I take my life and all of its joys and privileges and gifts for granted far too often. I try not to, but I do. Maybe that’s just human nature. I know that I’ll always have moments or even whole periods of time when perspective gets lost, but when that happens, I hope I can find ways to see the big picture again. Being away from home is one powerful means of regaining perspective, and I’m so glad to be returning to New York with a fresh way of seeing things. An appreciative way of seeing things.

I appreciate all of you. Here are some recipes and reads.


I love the idea of a winter fruit salsa!

Deryn’s butternut squash bruschetta looks like a perfect holiday season appetizer.

These baked and stuffed apples have two filling options—one with nuts, one without—and they both sound delicious.

A beautiful, seasonal farro salad (farro and sweet potatoes are one of my favorite combinations, as this breakfast recipe proves!).

This will be a week of elaborate desserts, but right now these peanut butter and chocolate krispie treats are looking just about perfect.


1. I really liked these five lessons about food from RD Theresa Shank, especially number two. I always ask my clients about adverse life experiences, trauma, and stressors; they’re an integral part of the “big picture” I need to understand a person’s way of experiencing food.

2. I’m all for encouraging kids to eat wholesome foods, but I’m never a fan of forcing or pressuring. Holiday tables can be difficult places for kids.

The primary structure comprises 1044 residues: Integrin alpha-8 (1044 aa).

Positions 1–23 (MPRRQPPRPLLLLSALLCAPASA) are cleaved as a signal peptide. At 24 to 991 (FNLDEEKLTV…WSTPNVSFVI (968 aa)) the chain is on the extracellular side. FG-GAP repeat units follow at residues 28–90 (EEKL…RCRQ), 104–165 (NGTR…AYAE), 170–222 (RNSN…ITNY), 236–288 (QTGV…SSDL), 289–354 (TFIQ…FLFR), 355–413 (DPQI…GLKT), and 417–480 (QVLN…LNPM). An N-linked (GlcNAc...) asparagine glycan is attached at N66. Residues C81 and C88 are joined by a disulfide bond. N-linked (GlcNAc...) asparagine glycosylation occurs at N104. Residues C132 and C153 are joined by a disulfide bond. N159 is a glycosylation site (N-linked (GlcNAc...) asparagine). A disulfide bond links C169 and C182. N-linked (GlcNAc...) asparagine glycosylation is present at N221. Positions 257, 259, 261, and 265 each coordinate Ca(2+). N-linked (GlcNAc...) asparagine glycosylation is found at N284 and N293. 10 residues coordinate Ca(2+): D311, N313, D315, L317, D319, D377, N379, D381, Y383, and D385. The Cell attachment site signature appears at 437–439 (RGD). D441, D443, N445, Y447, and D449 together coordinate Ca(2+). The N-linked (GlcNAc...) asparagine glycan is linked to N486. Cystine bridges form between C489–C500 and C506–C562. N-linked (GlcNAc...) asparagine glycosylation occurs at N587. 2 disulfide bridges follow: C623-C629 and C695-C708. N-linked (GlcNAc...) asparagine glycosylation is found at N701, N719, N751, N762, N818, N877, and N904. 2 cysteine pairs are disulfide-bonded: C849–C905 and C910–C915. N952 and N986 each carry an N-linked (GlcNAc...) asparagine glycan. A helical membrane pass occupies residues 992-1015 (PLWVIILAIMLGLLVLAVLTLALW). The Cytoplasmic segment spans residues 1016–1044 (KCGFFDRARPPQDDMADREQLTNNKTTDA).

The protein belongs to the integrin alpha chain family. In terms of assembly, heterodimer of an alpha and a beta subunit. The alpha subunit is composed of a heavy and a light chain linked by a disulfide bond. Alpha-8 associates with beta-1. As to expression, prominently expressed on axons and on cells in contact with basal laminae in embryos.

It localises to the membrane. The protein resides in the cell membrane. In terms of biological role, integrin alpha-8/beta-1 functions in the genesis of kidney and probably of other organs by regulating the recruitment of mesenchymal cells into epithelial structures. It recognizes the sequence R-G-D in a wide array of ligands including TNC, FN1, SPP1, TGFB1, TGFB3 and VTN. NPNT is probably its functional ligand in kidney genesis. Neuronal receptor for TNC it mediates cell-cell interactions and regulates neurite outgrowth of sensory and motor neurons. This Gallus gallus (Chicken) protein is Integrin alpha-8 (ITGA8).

In this New York Times article, a number of experts on childhood feeding argue that it’s OK for children to be focused on things other than food on Thanksgiving—even if that means they don’t clear their plates or eat everything on offer.

3. A new survey shows that the majority of participants’ in one town’s Meatless Monday campaign found it easy or very easy to cut back on meat. I love seeing research that underscores the richness and satisfaction of plant-based diet!

4. The incredible story of one veteran’s journey from a coma to Wheelchair Games.

5. Not an article, but I was really touched by this Instagram post from Elizabeth Gilbert, and I wanted to pass it along. It’s an ode to “the heart-aching beauty of long friendships.” Gilbert writes,

My friends and I don’t belong to each other by blood, by marriage, by law, by ceremony. We owe each other nothing. Yet we DO take care of each other in sickness and in health. Till death do we part, apparently. Because we just love each other. We just DO. We never even had to think about it. It wasn’t a decision. As my friend Martha always says: “The heart knows who it belongs to.” Today I just want to say: My heart belongs to my friends. But only always. I love you.